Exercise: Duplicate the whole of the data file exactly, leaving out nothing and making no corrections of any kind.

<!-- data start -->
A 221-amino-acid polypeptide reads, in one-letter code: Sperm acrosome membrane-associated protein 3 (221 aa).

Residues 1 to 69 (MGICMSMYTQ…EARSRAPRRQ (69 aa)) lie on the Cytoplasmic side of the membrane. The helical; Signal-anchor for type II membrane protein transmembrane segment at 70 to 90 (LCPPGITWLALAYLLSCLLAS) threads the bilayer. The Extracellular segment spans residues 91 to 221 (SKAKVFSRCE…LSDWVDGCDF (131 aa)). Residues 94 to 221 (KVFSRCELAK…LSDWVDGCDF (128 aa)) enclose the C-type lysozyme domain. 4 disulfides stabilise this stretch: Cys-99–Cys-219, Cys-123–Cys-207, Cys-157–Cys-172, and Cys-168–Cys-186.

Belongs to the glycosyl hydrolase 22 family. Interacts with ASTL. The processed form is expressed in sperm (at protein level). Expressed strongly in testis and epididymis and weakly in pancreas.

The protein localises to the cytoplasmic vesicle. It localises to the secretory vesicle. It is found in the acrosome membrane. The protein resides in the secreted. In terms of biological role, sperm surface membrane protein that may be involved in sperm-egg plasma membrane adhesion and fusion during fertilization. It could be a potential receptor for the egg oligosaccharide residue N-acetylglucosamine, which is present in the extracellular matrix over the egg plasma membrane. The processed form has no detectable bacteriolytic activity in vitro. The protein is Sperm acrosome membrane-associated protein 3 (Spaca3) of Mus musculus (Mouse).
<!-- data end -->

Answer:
A 221-amino-acid polypeptide reads, in one-letter code: Sperm acrosome membrane-associated protein 3 (221 aa).

Residues 1 to 69 (MGICMSMYTQ…EARSRAPRRQ (69 aa)) lie on the Cytoplasmic side of the membrane. The helical; Signal-anchor for type II membrane protein transmembrane segment at 70 to 90 (LCPPGITWLALAYLLSCLLAS) threads the bilayer. The Extracellular segment spans residues 91 to 221 (SKAKVFSRCE…LSDWVDGCDF (131 aa)). Residues 94 to 221 (KVFSRCELAK…LSDWVDGCDF (128 aa)) enclose the C-type lysozyme domain. 4 disulfides stabilise this stretch: Cys-99–Cys-219, Cys-123–Cys-207, Cys-157–Cys-172, and Cys-168–Cys-186.

Belongs to the glycosyl hydrolase 22 family. Interacts with ASTL. The processed form is expressed in sperm (at protein level). Expressed strongly in testis and epididymis and weakly in pancreas.

The protein localises to the cytoplasmic vesicle. It localises to the secretory vesicle. It is found in the acrosome membrane. The protein resides in the secreted. In terms of biological role, sperm surface membrane protein that may be involved in sperm-egg plasma membrane adhesion and fusion during fertilization. It could be a potential receptor for the egg oligosaccharide residue N-acetylglucosamine, which is present in the extracellular matrix over the egg plasma membrane. The processed form has no detectable bacteriolytic activity in vitro. The protein is Sperm acrosome membrane-associated protein 3 (Spaca3) of Mus musculus (Mouse).